What a chance encounter with a young Graeme Swann taught me about the Kevin Pietersen saga

Our writer, a veteran at twelfth man even in his youth, recalls an illuminating episode from his glory days as a schoolboy cricketer in Cambridgeshire


“The Re-integration of Kevin Pietersen” sounds like the title of a very bad R&B record. As with the current cricketing scenario, it would presumably be all about the man himself.

The fact that Kevin Pietersen will - it seems - once again pull on an England sweater (of one colour or another) ought to be a relief to most fans. Whatever his sins, there is no more exciting sight in the English game than Pietersen dominating top-class bowlers: his summer display against South Africa at Headingley (cricket-wise) was the best individual performance of the series. If he can play at the peak of his powers in India, runs will ultimately provide his redemption – not least because he’ll have less time to spend texting.

But the fact that the necessary “re-integration” seems to be premised on Pietersen's contrition and his team-mates’ forgiveness is not likely to make the process easier. To focus on Pietersen's misdemeanours is not unreasonable. But to do so at the expense of properly examining the allegations of cliquiness and intra-dressing room antagonism which led up to his summer of discontent is far from sensible. Cricket more than any other sport places as much emphasis on the individual as the team; but that doesn't mean having a happy group dynamic is any less essential, it just makes it harder to achieve.


Seventeen years ago Graeme Swann was already destined for the professional game, his all-round abilities way ahead of most boys his age. By contrast, I was quickly realising that boyhood dreams of playing for England weren't likely to materialise. Mercurial (erratic) leg-spinners who can't bat much are not favourites among captains or coaches - kept in the squad because everyone wanted a Shane Warne in principle; but left out when the square leg boundary turned out to be short and uphill.

So it was when Cambridgeshire under 14s came up against Swann's Northamptonshire. I, the ever-disappointed twelfth man, leant keenly over the scorebook, while Swann strutted out to open the batting against my team-mates.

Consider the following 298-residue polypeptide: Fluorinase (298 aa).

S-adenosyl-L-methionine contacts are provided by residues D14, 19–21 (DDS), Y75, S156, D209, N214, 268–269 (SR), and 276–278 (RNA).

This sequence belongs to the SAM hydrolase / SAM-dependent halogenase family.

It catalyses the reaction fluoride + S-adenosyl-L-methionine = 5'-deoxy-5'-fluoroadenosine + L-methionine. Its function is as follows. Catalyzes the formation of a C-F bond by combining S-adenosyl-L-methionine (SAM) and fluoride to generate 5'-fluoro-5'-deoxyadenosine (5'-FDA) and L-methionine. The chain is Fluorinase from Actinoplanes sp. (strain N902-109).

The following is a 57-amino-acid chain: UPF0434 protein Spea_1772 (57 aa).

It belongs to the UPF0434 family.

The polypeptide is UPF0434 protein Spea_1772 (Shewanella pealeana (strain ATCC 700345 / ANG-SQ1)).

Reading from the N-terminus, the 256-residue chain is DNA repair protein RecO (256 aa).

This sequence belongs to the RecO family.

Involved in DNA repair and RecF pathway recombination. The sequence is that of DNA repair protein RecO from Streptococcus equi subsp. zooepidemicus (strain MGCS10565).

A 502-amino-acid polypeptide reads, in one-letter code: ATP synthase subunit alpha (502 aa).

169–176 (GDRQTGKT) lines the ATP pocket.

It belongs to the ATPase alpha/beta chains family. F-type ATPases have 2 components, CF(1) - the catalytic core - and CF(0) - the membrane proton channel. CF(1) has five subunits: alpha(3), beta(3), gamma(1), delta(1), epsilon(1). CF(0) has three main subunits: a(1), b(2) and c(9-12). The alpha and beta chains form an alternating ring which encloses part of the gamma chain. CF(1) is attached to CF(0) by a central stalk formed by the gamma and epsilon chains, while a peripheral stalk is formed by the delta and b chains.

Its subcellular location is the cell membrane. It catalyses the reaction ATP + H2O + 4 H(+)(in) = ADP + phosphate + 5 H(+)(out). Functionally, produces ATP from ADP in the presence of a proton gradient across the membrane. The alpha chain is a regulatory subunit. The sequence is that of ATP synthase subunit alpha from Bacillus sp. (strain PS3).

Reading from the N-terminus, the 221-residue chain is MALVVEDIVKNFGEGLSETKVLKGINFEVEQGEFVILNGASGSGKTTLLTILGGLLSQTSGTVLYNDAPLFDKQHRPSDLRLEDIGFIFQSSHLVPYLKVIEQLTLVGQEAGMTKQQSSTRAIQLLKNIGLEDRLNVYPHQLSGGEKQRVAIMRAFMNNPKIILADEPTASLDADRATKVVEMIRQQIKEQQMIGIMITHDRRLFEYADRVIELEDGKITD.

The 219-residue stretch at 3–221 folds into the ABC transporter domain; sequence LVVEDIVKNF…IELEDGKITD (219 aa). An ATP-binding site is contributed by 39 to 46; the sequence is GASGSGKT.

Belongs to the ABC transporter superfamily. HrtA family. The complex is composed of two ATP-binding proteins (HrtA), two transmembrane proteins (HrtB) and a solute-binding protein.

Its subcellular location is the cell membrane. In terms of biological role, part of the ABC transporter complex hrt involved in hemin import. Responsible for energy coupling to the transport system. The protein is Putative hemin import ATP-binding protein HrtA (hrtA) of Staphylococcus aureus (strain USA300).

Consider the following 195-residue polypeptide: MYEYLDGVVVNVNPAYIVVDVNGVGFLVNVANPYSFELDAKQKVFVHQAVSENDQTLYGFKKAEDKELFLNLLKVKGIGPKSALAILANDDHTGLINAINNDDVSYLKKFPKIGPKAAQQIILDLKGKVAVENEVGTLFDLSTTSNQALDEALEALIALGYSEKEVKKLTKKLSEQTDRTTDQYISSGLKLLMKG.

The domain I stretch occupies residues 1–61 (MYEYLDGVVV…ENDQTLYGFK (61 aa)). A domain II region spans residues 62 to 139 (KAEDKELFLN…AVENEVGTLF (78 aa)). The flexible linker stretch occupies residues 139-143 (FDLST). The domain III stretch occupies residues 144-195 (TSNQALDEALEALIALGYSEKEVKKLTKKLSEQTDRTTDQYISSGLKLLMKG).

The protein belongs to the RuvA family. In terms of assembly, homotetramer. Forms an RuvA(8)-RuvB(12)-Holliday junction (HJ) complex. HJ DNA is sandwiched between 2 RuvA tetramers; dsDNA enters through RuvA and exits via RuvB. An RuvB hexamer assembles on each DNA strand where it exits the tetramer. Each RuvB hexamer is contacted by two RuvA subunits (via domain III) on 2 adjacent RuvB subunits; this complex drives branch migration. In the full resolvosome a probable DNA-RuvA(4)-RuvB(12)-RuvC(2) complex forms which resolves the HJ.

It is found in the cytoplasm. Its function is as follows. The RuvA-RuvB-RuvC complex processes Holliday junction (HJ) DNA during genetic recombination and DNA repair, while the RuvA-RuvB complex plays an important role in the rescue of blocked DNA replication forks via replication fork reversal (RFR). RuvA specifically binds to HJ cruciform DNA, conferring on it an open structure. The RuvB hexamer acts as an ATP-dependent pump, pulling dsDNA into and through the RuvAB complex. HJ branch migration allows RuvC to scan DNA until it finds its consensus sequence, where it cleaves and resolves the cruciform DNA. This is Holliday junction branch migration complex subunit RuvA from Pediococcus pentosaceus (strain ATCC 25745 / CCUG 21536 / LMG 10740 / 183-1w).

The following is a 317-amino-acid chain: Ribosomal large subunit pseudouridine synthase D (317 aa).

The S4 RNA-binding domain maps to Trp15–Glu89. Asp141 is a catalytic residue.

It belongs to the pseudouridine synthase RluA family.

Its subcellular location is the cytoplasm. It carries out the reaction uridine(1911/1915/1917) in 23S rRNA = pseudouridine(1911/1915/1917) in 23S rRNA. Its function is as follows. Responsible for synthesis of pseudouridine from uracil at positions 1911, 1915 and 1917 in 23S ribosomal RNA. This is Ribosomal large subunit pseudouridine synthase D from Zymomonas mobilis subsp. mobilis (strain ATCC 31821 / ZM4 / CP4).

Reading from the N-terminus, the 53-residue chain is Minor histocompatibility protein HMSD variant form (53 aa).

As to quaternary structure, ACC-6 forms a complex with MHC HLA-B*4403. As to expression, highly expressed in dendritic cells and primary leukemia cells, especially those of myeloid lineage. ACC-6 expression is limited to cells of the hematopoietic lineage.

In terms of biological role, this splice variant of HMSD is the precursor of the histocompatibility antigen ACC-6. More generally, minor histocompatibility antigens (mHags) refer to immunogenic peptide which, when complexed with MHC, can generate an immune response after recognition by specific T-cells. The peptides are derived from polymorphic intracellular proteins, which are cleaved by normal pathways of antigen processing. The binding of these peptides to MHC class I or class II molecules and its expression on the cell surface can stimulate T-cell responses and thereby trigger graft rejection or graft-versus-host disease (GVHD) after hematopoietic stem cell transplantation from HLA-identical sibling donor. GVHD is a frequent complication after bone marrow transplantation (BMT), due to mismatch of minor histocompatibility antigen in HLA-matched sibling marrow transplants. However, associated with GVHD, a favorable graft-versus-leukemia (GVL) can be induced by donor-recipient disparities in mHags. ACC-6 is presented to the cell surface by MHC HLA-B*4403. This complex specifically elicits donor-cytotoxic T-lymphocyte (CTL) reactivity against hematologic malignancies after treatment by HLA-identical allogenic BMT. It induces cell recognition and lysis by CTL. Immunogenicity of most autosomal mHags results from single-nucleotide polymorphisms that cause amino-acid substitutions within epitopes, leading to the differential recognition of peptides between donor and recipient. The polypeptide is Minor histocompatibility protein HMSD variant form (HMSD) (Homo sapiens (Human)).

At the time, his batting wasn't rated far behind his bowling and his aggressive intent was clear immediately. After just a few balls he tried to hit our opening bowler straight back over his head and was brilliantly caught at mid-off by a lovely chap called Neil Midgely, who went on to play professional football for Ipswich Town.

Good players rarely display much Zen when they're out for not many - nor do bad players for that matter. Swann was certainly not impressed. As the batsman who followed him fared rather better, he sat on the sidelines with his team mates and gradually improved his mood by leading a lengthy session of ‘hilarious banter’, mostly targeted at the mother of one of our players.

To be fair, the lady in question was quite a sight, wearing as she was - in my memory - a purple jacket richly decorated with a multitude of peacock feathers. With large sunglasses to shade her eyes, there was a definite hint of Big Bird meeting Marlon Brando.  She also happened to be the mother of the bowler who had snared Swann.

But the joking at her expense – largely about her unusual clothes – was fairly merciless. That's not say it wasn't intrinsically funny in a 14-year-old boy kind of way - certainly many in the Northants team thought so. The assembled parents of our lot though were thoroughly irked and our coach 'had a word', which didn't do much good.

But crucially, while some (perhaps the majority) of Swann's team mates were more than happy to laugh along, it was clear that not all of them were comfortable. And while Northants eventually won their fairly inevitable victory, they did not display the same sense of relative harmony that you would find in a lot of teams at that level.  Had they been a completely harmonious bunch, we would probably have received a total thrashing.

Inclusion, exclusion

None of this is to say that Graaem Swann's humour hasn't developed since his mid-teens, nor that he is at fault in the Pietersen saga. Yet, it highlights a point that is true of a great many sports teams - that an in-joke shared by some will, by definition, exclude others. And while cliques are a fairly inevitable part of life, the development of teams within a team can spell disaster, particular if those on the outside feel not only isolated but also the object of fun. And when the team stops winning consistently, as England have done since the turn of the year, there is nothing to contain the discontent.